Democracy and Participation

Immigration and Integration: Challenging the Welfare State

Friday May 25 at 10.15

Immigration is continually re-shaping national populations, so that the ‘people’ each welfare state serves is changing over time. While some newcomers come with large social capital, ready to contribute to the receiving society, many others come with specific social, health and educational needs. At the same time, the diversification of welfare societies may cause native populations to be less willing to support and contribute resources to a broad welfare regime—due to perceptions that welfare is exploited, declining shared identity, outgroup prejudice, or all of the above. Thus immigration, and the integration of immigrants once arrived, present specific challenges to the services and sustainability of the welfare state.

In this workshop, we present a discussion of these dynamics—from the specifics of how the welfare state is meeting new refugees and how it is ‘making new citizens’ through education and labor market integration, to the big question of whether welfare states are functionally and politically sustainable in an age of immigration.

Workshop participants:

Karen Nielsen Breidahl, Associate Professor, Department of Political Science, Aalborg University:
The process of socio-cultural integration of non-Western migrants and the role of the Scandinavian welfare states

Jan Germen Janmaat (UCL, London):
School as integration tool: The welfare state and children of immigrants

Keith Banting (Queen’s University, Canada):
The politics of solidarity in diverse societies: Is a multicultural welfare State politically sustainable?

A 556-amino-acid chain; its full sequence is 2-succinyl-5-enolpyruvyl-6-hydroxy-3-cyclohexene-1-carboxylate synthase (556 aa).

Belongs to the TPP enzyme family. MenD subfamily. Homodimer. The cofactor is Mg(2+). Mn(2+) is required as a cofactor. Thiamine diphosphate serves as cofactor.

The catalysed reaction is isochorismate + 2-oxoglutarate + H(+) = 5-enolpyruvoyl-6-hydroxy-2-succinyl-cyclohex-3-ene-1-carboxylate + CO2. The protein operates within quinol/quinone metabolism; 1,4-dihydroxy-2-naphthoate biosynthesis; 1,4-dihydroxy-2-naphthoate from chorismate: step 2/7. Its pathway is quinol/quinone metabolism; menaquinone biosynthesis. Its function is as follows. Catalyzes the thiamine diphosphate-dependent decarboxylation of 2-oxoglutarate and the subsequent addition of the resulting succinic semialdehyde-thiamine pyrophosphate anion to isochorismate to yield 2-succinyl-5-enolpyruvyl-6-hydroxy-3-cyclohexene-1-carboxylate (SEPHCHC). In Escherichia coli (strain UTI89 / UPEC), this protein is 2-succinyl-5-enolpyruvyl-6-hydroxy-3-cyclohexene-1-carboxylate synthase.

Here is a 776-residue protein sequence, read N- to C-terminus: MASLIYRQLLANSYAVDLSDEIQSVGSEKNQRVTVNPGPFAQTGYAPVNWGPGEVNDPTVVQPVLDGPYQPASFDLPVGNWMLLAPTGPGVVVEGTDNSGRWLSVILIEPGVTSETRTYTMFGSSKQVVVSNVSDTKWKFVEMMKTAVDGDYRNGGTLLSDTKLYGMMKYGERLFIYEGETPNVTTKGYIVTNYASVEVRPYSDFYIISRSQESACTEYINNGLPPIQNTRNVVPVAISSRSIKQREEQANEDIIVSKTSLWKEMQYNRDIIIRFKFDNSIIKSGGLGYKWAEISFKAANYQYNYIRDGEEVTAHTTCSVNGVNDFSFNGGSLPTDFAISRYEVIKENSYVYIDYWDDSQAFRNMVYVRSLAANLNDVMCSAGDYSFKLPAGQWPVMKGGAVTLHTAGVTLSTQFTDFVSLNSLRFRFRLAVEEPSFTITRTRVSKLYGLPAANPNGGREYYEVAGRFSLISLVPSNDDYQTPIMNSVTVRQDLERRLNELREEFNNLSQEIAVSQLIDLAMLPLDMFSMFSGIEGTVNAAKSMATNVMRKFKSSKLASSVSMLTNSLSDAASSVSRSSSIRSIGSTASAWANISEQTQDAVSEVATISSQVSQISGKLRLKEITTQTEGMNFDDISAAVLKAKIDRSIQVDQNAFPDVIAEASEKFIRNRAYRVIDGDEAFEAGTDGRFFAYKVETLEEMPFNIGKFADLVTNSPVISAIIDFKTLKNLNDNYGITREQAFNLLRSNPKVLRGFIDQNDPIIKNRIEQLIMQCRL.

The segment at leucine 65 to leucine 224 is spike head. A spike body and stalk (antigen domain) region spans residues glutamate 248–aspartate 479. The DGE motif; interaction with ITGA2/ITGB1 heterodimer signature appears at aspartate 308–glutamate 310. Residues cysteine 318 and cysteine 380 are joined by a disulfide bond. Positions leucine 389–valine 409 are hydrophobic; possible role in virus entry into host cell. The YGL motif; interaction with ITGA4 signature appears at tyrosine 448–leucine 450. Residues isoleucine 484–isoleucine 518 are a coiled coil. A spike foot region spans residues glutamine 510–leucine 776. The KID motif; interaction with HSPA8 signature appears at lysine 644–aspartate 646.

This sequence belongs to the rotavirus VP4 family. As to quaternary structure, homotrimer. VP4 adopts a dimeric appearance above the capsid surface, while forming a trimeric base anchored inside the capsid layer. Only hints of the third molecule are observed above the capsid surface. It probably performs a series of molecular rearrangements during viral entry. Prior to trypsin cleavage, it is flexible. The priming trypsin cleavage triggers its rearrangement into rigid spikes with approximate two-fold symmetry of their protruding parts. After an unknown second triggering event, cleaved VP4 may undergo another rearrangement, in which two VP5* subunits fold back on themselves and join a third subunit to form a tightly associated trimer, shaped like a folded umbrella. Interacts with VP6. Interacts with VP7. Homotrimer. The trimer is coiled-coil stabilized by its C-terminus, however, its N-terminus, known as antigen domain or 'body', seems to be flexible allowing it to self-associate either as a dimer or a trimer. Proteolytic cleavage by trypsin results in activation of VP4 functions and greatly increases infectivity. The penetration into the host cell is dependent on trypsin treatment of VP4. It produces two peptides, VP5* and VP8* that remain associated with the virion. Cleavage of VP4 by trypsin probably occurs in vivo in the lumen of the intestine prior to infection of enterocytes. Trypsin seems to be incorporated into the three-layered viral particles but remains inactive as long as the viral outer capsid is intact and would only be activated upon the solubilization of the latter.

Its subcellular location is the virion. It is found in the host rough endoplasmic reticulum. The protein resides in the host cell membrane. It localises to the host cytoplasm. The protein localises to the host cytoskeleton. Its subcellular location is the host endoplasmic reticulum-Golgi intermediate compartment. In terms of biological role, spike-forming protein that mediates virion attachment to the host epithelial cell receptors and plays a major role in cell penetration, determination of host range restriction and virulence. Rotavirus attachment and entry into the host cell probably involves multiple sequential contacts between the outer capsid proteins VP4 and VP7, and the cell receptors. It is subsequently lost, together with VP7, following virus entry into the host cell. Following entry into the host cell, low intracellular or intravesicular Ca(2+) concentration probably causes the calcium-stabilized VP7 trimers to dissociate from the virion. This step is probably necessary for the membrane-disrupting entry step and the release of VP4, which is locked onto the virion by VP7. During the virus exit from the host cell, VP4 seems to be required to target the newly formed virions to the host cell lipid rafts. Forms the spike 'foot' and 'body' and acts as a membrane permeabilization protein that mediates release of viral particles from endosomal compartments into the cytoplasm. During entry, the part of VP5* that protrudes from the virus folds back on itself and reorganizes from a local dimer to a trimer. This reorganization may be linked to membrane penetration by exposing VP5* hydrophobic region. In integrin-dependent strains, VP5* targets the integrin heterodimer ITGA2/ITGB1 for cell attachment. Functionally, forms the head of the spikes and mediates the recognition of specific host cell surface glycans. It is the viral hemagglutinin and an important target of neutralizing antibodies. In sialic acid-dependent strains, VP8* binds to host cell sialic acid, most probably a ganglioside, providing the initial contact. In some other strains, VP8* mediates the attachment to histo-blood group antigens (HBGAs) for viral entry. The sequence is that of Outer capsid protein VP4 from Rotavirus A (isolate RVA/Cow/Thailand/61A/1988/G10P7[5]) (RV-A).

Grete Brochmann (University of Oslo):
Immigration and the Nordic Model. An uneasy relationship

The workshop is organized by Emily Cochran Bech, Assistant Professor, Department of Political Science, Aarhus University, e-mail:, Phone: +45 8716 5609

Inclusion and Exclusion at the Frontline of Welfare States

Friday May 25 at 13.00

Traditionally we think of welfare states as historical and political solutions to problems of poverty and material need. Today, however, welfare states are faced not only with problems of poverty and material need, but also with problems of creating inclusion, integration and a sense of belonging and opportunity for all citizen. Dealing with such problems requires a change of focus from redistribution to recognition, and to a discussion of how frontline professionals provide not only security, health and education, but also a sense of social membership and citizen-identities – or the opposite: discrimination or exclusion. Based on research from Denmark and USA, this workshop will present a discussion of different ways in which encounters between welfare professionals and citizens can create inclusion and social membership, and how such encounters can produce or reinforce discrimination and possible exclusion.

Workshop participants:

Michael Musheno, University of Oregon:
Building Trust and Inclusion in a High-Poverty School

Laura Gilliam, DPU, Aarhus University:
The ideal of the civilised community: Inclusive and exclusive processes in the Danish school and society

Eva Gulløv, DPU, Aarhus University:
Civilising offensives and de-civilising processes: Reflections on tendencies in educational institutions and professional dilemmas in contemporary Denmark

The workshop is organized by Gitte Sommer Harrits, Department of Political Science, Aarhus University, e-mail: , Tel: +45 8716 5579 / +45 5129 3391